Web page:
Parents opt for DIY drug kits
Desperate to keep their children off drugs, parents are turning to home drug tests.
A Durban North family are forced to test their 14-year-old daughter weekly.
"No one expects their 14-year-old daughter to be smoking dagga. We never suspected it and when her 11-year-old friend's mother contacted me to say that they were both high, I was horrified," her mother said.
"We educated her on the consequences of drug abuse and while we might say that we trust our child, without the home test we cannot have peace of mind."
Initially the girl refused to be tested at home.
"It was obvious that she still wanted to smoke dagga and that the test would catch her out. But once we got counselling she slowly eased into taking the test.
"We allow her to go to friends' birthday parties and to visit her friends but she knows that our tests will tell us what she has been up to. I believe that if we continue until she is 18 she will not take drugs."
The Chatsworth Anti-drug Forum has been active in the fight against "sugars" - a mixture of cocaine, heroin and rat poison - but dagga has become the entry-level drug for pupils nationally.
"We have to target primary school children because we realised that educating them in high school is just too late. If regular home tests keep children from falling prey to peer pressure, then I believe it's a positive step forward," the forum's chairman, Sam Pillay, said.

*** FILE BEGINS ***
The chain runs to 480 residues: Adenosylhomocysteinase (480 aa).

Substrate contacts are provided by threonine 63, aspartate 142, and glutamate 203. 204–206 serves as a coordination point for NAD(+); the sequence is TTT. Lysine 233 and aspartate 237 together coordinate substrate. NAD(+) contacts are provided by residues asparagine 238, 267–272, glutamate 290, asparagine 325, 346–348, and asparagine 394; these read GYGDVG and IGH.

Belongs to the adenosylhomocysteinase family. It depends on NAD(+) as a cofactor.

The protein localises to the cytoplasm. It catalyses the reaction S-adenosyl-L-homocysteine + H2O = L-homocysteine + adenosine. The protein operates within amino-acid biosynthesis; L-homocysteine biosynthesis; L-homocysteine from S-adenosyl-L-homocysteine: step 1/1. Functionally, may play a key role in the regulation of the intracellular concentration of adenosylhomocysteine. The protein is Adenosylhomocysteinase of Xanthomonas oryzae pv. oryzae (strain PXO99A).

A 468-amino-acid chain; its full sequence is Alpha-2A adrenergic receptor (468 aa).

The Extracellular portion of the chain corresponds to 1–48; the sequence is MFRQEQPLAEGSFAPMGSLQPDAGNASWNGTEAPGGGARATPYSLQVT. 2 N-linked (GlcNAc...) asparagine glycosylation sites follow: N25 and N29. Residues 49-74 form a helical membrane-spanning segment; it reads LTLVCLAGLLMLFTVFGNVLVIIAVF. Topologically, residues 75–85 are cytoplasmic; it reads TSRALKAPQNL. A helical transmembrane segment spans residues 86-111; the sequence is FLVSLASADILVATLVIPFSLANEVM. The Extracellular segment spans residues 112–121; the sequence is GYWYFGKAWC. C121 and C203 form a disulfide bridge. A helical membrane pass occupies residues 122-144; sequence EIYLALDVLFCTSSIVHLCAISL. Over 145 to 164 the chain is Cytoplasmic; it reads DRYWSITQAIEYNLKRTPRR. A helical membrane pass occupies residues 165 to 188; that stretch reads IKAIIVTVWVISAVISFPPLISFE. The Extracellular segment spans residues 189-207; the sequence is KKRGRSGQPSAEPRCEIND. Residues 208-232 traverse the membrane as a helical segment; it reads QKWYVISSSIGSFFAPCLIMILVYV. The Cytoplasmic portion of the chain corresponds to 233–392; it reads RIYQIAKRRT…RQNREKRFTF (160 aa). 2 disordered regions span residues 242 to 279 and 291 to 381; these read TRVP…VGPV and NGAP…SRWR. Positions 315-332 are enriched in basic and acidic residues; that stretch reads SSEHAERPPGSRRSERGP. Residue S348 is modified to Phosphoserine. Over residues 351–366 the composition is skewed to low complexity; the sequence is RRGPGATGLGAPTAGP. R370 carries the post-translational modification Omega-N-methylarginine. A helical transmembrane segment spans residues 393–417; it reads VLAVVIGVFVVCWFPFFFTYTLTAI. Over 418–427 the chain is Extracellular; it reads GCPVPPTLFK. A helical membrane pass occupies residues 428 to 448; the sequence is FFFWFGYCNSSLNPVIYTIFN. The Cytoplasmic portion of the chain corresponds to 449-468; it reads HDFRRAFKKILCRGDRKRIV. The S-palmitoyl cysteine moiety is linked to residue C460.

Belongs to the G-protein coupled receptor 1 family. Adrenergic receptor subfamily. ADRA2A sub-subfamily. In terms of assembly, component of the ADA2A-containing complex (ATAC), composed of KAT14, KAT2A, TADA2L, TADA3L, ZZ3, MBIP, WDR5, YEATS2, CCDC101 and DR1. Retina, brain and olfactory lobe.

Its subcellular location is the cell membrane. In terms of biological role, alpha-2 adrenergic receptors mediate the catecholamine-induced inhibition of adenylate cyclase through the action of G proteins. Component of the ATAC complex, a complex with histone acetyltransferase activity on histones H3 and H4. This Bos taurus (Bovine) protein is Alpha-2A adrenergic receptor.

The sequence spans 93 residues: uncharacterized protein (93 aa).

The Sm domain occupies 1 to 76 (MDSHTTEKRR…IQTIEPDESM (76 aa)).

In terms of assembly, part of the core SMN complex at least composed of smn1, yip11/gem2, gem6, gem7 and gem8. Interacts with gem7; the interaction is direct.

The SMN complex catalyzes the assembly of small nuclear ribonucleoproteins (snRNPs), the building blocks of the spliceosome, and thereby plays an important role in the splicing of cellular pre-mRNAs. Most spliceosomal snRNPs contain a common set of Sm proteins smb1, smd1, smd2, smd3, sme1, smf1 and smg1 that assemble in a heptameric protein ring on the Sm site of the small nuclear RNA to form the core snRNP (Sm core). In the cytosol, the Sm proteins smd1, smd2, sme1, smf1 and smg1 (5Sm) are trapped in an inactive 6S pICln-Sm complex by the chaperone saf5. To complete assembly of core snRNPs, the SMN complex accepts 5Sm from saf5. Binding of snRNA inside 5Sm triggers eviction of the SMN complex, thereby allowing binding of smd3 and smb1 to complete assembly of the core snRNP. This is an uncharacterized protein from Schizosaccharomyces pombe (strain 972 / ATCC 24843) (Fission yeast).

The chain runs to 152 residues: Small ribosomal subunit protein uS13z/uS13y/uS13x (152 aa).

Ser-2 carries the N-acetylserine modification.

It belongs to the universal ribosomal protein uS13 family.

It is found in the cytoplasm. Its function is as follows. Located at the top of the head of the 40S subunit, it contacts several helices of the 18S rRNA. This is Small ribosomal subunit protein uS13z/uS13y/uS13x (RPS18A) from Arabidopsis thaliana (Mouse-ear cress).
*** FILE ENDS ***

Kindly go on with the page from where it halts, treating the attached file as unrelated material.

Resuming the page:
He said the first test should be done by a medical professional.
Three months ago, Bayview Community Policing Forum member Denzil Davan imported home kits to combat drug abuse in Chatsworth, south of Durban. He has since sold more than 1000 of them to parents in Durban and Cape Town.
"The average cost of any drug kit is about R300 and it can only be used twice. I managed to get these kits and sell them to parents for about R25 with little profit. I know the desperate situation we are currently faced with. Parents have no alternative but to use these tests to investigate their suspicions or as a preventative measure," Davan said.
Drug Testing Africa, a supplier of home and professional testing kits, receives inquiries on home tests daily but discourages parents from using home kits.
"There are a lot of kits out there that can be bought online or over the counter but most often they are of inferior quality and the results, if inaccurate, could lead to tragic consequences," CEO Imelda Neate said.
Many tested children know how to rig the results by spiking the specimen, she said.
Childline national director Joan van Niekerk said home drug tests could serve as a deterrent.
"To reduce the risks of devastating consequences, parents should be open about the tests. Their children should know that they are being tested and they should be made aware of the consequences of being caught," Van Niekerk said.